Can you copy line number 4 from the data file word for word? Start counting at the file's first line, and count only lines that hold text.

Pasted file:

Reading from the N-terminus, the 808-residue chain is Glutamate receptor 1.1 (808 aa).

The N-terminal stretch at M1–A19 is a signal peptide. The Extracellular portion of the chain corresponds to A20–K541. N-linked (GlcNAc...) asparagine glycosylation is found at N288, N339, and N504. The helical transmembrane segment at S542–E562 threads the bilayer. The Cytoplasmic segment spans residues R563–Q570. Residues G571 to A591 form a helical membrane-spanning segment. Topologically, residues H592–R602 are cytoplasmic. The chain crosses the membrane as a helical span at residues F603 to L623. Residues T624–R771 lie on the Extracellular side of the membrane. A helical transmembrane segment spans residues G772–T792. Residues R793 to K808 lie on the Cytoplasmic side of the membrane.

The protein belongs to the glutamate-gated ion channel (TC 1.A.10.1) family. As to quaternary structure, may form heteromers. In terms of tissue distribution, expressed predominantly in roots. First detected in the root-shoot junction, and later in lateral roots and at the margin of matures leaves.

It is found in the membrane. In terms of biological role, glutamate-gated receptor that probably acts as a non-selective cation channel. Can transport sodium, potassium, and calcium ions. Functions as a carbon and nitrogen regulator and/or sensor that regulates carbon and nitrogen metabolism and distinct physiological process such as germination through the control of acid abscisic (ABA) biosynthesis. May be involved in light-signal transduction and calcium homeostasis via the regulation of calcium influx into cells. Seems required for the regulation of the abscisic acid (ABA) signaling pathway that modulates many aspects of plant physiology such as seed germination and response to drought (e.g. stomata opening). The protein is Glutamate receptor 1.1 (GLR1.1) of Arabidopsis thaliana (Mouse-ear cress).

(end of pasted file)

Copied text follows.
It is found in the membrane. In terms of biological role, glutamate-gated receptor that probably acts as a non-selective cation channel. Can transport sodium, potassium, and calcium ions. Functions as a carbon and nitrogen regulator and/or sensor that regulates carbon and nitrogen metabolism and distinct physiological process such as germination through the control of acid abscisic (ABA) biosynthesis. May be involved in light-signal transduction and calcium homeostasis via the regulation of calcium influx into cells. Seems required for the regulation of the abscisic acid (ABA) signaling pathway that modulates many aspects of plant physiology such as seed germination and response to drought (e.g. stomata opening). The protein is Glutamate receptor 1.1 (GLR1.1) of Arabidopsis thaliana (Mouse-ear cress).